The source of my interest is likely obvious. The name itself is much more common in Belgium than in Netherlands though my ancestry on that side is from Schiedam, outside Rotterdam. I include German as well as Dutch because we believe that an ancestor moved to South Holland from Stuttgart in the mid 16th century.

Of course growing up the obvious similarity of the name to the gherkins pickle was too obvious to be missed. The question is whether that resemblance is or is not coincidental.

Pronunciation of the initial syllable of the name in Schiedam, where my father and his father grew up, is done with a long-e sound and with the "G" rolled far back in the throat, so soft as to almost be an "H" sound. The mouth is open moderately wide in an oval shape and the tongue pushed forward. I'm not a linguist by any means, but managed to master this sound in my 30's. This information perhaps will assist in filtering some of the possible etymology.

  • 1
    I think an origin from the given names Gerg, Georg or even Gerhard, with the diminutive -ken is more likely. Scan de.wikipedia.org/wiki/Gurke#Wortherkunft for origins of the German word "Gurke" and historical use of other words in southern Germany. Regional surname reference books may be more definitive. – bgwiehle Dec 18 '18 at 23:22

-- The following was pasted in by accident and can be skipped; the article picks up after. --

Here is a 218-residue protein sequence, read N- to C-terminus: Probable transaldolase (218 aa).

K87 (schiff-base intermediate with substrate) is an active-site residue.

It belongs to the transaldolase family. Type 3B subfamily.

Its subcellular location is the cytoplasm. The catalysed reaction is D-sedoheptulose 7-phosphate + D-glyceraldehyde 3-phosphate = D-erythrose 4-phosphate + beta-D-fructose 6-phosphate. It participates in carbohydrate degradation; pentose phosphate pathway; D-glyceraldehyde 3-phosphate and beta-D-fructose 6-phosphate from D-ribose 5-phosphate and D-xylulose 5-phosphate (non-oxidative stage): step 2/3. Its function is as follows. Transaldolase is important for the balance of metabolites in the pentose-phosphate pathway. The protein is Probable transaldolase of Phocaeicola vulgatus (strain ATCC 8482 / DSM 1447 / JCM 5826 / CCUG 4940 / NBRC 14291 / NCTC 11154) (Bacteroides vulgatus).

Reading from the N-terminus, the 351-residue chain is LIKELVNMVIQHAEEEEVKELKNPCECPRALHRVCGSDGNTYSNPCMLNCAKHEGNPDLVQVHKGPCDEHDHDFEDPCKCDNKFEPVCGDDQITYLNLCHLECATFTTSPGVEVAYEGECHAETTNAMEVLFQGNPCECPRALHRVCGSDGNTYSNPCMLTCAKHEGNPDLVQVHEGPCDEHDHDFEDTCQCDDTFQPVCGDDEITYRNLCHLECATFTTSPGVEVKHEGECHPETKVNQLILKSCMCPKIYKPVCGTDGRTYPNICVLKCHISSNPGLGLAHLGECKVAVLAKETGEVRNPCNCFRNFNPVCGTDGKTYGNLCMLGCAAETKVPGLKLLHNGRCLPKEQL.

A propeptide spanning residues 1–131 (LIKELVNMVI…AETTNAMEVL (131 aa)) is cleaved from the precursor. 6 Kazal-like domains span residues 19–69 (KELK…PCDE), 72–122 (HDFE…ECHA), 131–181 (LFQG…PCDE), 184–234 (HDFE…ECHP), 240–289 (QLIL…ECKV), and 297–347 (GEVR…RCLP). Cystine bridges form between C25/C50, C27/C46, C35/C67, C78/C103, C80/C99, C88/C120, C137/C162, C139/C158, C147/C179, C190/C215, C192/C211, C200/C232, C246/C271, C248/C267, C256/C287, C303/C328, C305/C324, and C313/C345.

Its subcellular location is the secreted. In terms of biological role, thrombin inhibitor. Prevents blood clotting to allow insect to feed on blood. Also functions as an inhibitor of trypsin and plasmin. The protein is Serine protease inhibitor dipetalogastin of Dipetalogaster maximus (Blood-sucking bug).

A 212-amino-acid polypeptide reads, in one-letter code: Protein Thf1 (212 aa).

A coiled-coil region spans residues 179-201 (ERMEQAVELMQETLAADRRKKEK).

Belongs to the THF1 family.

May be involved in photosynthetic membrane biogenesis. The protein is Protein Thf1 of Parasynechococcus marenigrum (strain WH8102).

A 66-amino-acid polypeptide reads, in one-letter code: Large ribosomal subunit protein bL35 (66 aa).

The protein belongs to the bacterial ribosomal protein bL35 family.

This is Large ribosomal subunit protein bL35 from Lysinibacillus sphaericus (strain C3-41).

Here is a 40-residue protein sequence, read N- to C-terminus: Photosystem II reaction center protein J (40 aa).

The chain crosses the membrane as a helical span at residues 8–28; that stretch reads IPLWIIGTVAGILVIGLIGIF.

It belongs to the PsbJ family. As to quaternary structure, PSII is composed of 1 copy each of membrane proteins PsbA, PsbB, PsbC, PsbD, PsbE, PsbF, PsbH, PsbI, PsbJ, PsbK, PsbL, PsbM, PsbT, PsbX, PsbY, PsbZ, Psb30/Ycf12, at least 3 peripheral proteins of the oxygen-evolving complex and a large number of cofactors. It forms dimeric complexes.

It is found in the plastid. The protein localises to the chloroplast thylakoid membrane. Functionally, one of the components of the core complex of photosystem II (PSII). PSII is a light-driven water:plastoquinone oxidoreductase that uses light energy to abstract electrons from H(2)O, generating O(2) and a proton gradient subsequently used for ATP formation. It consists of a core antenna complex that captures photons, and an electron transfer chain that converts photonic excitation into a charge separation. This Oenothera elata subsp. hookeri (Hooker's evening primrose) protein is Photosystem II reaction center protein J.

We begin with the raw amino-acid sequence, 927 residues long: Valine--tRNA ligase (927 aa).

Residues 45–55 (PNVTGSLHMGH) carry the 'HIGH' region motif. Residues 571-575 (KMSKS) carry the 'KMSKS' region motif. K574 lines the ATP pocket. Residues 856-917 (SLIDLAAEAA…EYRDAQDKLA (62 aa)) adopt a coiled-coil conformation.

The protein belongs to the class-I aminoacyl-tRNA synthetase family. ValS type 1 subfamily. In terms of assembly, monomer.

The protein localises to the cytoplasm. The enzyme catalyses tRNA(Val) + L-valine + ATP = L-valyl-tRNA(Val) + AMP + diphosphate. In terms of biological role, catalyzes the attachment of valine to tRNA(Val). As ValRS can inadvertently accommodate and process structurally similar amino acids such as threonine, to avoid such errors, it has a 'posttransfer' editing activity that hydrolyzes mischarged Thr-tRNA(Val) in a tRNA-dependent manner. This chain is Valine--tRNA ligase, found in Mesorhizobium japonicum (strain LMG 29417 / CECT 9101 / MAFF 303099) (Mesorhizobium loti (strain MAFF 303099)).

• @bgwiehle: Thank you. You have prompted me to add some pronunciation details, as in Schiedam where my father and Opa grew up, as best as I managed to master it through my Canadian accent.. – Pieter Geerkens Dec 18 '18 at 23:30
  • In Schiedam, as in all of the Netherlands above the Rhine, the “g” is not at all soft. It’s a hard guttural sound, similar to the “j” in Spain and the “ch” in Jiddish. So unless your family is from Braband or Belgium, the name would not be pronounced with a soft “g”. – user8782 Dec 19 '18 at 2:54

(1) The name Geerkens in Belgium can mainly be found in Limburg, the province near Netherlands and Germany. See https://familienaam.be/Geerkens

(2) The Marcel Vervloet site (http://home.scarlet.be/~tsd22610/) gives as etymology : Geerken(s), Geercken, Gier(c)ken, Geertjes, Giergen, Gerckens, Gerrekens, Gerken(s), -kes, Gertgen, Girckens, Girkes, Gerke(nne), Geraket, Gerkinet, Gere(c)ke(ns), Gehr(ec)ke, Guercke Patroniem uit Geerlin, d.i. een afgeleide van een Germaanse ger-naam.

i.e. derivative from German name in ger-

| improve this answer | |

Your Answer

By clicking “Post Your Answer”, you agree to our terms of service, privacy policy and cookie policy

Not the answer you're looking for? Browse other questions tagged or ask your own question.